Imagine that you are totally entrained in what you are doing: focused, dedicated, and productive. If you’ve lost track of time, you are probably feeling flow (sedimentologists might specify laminar, rather than turbulent, flow). It’s an awesome experience for an individual, but imagine the potential when a team feels it. Because there are so many interruptions that can cause turbulence, you are going to need some tricks. Seismic interpreters can seek out flow by partnering up and practising pair picking.
Having a partner in the passenger seat is not only ideal for training, but it is an effective way to get real work done. In other industries, pairing up has become routine because it works. Software developers sometimes code in pairs, and airline pilots share control of an aircraft. In both cases, one person is at the controls, the other is monitoring, reviewing, and navigating. One person for tactical jobs, one for strategic surveillance.
Here are some reasons to try pair picking:
Solve problems efficiently. If you routinely have an affiliate, you will have someone to talk to when you run into a challenging problem. Sticky workarounds become less tenuous when you have a partner. You’ll adopt more robust solutions and be less prone to one-off hacks you can’t remember a week later.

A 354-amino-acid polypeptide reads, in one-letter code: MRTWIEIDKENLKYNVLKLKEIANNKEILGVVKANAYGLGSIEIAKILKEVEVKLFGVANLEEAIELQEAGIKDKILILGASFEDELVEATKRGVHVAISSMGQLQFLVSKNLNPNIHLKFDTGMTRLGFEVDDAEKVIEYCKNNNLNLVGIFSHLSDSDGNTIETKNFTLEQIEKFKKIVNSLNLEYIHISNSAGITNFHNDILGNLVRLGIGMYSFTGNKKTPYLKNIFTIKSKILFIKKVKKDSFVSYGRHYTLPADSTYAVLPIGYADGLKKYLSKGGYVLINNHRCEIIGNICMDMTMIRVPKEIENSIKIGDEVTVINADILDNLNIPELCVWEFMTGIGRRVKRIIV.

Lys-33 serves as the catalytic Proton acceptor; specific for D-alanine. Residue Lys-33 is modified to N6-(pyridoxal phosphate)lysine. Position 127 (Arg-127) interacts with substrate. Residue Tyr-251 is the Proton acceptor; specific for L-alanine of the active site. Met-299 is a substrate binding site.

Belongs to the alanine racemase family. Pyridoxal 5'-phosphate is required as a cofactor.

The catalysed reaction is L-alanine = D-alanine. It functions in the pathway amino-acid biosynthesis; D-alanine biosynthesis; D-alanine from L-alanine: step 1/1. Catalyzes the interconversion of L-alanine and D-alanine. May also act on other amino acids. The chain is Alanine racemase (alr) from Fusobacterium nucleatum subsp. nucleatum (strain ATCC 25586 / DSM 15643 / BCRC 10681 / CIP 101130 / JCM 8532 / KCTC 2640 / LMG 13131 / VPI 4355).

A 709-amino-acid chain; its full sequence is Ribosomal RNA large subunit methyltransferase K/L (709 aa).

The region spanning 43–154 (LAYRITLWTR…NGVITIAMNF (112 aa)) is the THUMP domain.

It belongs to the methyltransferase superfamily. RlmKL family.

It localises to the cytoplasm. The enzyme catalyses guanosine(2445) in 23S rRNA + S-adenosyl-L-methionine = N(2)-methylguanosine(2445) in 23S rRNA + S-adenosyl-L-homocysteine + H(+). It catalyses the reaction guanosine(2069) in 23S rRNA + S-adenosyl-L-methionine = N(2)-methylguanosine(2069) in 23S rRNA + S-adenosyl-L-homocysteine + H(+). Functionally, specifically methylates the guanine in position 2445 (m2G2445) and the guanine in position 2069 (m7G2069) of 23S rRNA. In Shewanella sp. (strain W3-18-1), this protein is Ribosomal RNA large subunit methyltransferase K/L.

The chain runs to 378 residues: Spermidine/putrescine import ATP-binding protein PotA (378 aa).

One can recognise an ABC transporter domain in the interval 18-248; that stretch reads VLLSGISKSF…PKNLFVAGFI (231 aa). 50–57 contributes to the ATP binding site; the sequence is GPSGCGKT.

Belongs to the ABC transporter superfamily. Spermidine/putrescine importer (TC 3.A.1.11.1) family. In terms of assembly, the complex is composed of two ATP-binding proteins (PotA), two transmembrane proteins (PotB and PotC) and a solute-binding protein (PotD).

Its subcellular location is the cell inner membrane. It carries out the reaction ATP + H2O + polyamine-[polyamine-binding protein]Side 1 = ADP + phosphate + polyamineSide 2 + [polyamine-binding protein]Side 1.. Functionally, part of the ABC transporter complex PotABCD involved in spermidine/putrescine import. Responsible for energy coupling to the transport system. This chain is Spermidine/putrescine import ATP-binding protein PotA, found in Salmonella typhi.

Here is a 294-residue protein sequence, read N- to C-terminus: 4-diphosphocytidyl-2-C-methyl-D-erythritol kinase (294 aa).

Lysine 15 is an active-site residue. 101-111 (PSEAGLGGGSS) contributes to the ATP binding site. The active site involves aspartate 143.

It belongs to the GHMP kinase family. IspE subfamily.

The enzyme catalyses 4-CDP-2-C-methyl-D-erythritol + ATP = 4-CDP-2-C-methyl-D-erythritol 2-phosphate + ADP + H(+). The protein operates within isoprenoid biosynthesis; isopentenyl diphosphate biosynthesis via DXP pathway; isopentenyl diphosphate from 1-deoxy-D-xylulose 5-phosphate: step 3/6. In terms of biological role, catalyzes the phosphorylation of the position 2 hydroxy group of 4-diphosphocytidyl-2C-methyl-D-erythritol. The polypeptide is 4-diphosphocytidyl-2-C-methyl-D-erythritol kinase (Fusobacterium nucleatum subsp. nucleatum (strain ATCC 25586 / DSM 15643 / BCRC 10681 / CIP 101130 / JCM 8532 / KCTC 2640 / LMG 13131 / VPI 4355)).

Integrate smoothly. There’s a time for handover, and there will be times when you must use other people’s work to get your job done. ‘No! Don’t use Evan_Top_Cretaceous_final, use EB1_K_temp_DELETE-ME.’ Pairing with the predecessors and successors of your interpretation will get you better-aligned.
Minimize interruptionitis. If you have to run to a meeting, or the phone rings, your partner can keep plugging away. When you return you will quickly rejoin. It is best to get into a visualization room, or some other distraction-free room with a large screen, so as to keep your attention and minimize the effect of interruptions.
Mutual accountability. Build allies based on science, technology, and critical thinking. Your team will have a clearer group understanding of your work, and you’ll feel more connected around the office. Is knowledge hoarded and privileged or is it open and shared? If you pick in pairs, there is always someone who can vouch for your actions.
Mentoring and training. By pair picking, newcomers quickly get to watch the flow of work, not just a schematic and idealized flow-chart. Instead of just an end product, they see the clicks, the indecision, the iteration, and the pace at which tasks unfold.
Practising pair picking is not just about sharing tasks, it is about channelling our natural social energies in the pursuit of excellence. It may not be practical all of the time, and it may make you feel vulnerable, but pairing up for seismic interpretation might bring more flow to your workflow.
This essay first appeared as a blog post in June 2011, ageo.co/LWwo87